Microsoft's update Wednesday to its SkyDrive iOS app is proof that the software giant has no intention of sharing revenue with its fierce rival, Apple, and further evidence it will tie Office on the iPad to its subscription plans, an analyst said today.
"It appears that Microsoft doesn't want to give Apple any money," said Wes Miller of Directions on Microsoft, a research firm that only tracks the Redmond, Wash. developer. "And I can't say I blame them."
SkyDrive 3.0 for the iPhone and iPad hit the App Store Wednesday, the first upgrade since April 2012's version 2.0, with added support for the iPhone 5 and iPad Mini, products Apple shipped between the two editions, and several feature improvements.
The 12-month lag was reportedly due to disagreements over what, if anything, Apple was owed by Microsoft for revenue generated by additional storage plans for the cloud-bases storage service. Apple takes 30 percent of all app revenue, including in-app purchases, and likely argued that it was due that percentage of all SkyDrive storage sales credited to iOS users.
SkyDrive 3.0 for the iPhone and iPad hit the App Store Wednesday.
At the time, Microsoft confirmed the delay, couching it as nothing unusual. But company developers said different, claiming that the SkyDrive app upgrade had been rejected over an Apple rule that bars apps from circumventing in-app purchases by linking to outside mechanisms.
Although Microsoft declined today to answer specific questions about how the logjam had been broken, its official line spoke volumes. "We worked with Apple to create a solution that benefited our mutual customers," a spokeswoman said in an email. "The SkyDrive app for iOS is slightly different than other SkyDrive apps in that people interested in buying additional storage will do so via the Web versus in the app."
In other words, customers who want more than SkyDrive's standard 7GB of free storage space cannot buy more from within the app—an in-app purchase—but instead must purchase it after accessing their SkyDrive account using a browser.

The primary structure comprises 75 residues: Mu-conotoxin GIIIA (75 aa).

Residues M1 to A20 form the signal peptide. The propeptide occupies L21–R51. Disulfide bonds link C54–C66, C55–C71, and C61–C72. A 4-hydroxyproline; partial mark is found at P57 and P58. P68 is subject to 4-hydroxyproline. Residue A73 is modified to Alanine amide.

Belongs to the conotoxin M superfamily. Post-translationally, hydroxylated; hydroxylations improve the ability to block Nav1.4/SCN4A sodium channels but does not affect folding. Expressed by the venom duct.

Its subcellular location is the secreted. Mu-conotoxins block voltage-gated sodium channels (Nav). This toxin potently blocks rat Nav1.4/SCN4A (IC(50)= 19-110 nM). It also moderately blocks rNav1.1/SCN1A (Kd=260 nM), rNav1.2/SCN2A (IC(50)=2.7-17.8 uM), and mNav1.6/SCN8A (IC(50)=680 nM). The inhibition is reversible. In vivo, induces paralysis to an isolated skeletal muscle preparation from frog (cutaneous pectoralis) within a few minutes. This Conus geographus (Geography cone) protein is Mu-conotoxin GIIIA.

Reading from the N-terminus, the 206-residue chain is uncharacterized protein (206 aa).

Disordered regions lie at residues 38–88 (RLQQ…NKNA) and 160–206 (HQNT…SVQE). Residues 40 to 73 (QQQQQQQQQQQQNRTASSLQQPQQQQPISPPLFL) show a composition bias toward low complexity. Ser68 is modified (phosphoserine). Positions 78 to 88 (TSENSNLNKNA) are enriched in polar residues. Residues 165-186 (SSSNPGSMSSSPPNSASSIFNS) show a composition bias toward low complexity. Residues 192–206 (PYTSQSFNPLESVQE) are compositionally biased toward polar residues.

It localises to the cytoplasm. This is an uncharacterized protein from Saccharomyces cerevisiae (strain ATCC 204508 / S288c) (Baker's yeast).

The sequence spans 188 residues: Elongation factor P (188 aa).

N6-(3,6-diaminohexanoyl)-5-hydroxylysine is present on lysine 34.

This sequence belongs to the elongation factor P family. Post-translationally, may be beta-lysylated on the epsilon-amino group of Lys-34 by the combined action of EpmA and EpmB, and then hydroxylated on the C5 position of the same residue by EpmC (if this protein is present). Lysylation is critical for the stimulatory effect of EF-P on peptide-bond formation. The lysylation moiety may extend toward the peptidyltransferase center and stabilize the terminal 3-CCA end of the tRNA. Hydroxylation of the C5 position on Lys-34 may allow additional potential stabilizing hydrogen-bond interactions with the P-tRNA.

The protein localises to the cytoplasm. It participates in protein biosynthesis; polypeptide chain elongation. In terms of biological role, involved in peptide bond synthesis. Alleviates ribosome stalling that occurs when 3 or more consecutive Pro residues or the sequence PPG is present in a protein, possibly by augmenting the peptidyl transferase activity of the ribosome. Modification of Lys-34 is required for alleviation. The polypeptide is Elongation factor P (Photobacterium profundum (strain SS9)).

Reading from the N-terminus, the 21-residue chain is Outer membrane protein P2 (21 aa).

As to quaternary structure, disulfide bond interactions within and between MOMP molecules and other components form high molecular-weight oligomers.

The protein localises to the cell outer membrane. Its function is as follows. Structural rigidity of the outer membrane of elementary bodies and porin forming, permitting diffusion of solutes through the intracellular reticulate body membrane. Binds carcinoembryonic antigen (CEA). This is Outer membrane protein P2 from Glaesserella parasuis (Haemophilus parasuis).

Microsoft charges $10 annually for an additional 10GB, $25 for 50GB and $50 for 100GB. If it had bowed to Apple's rules, Microsoft would have had to fork over between $3 and $15 for each customer order.
But SkyDrive's neither circumventing the App Store rules or doing anything new.
Former CEO Steve Jobs, for example, explained the in-app rule and revenue sharing in early 2011 by saying, "When Apple brings a new subscriber to the app, Apple earns a 30 percent share. When the publisher brings an existing or new subscriber to the app, the publisher keeps 100 percent and Apple earns nothing."
And the Web purchase mechanism is used by scores of companies, including Amazon, one of the first to have a major dust-up with Apple over in-app purchases.
The 2011 brouhaha began when Apple told developers and publishers that they must remove all links within their apps to outside-the-App-Store purchasing methods, as the store would now support in-app purchases. For that support, Apple said it deserved its cut. The face-off ended when Amazon deleted a link to its online store within its iOS Kindle apps, and required—as it still does—that customers browse to amazon.com via Safari to buy an e-book.
Amazon wasn't alone in blinking; Google also complied with the new in-app publishing rules around the same time.
"Calling [this method] the 'Kindle app approach' is interesting," said Miller, of the long-time workaround that steers customers to the Web to avoid Apple's 30 percent. "Amazon is one of the most inconvenient apps because of it. But in a Kindle app, [the manual browsing to the store] is required for Amazon's entire content channel. It's not just a one-time thing."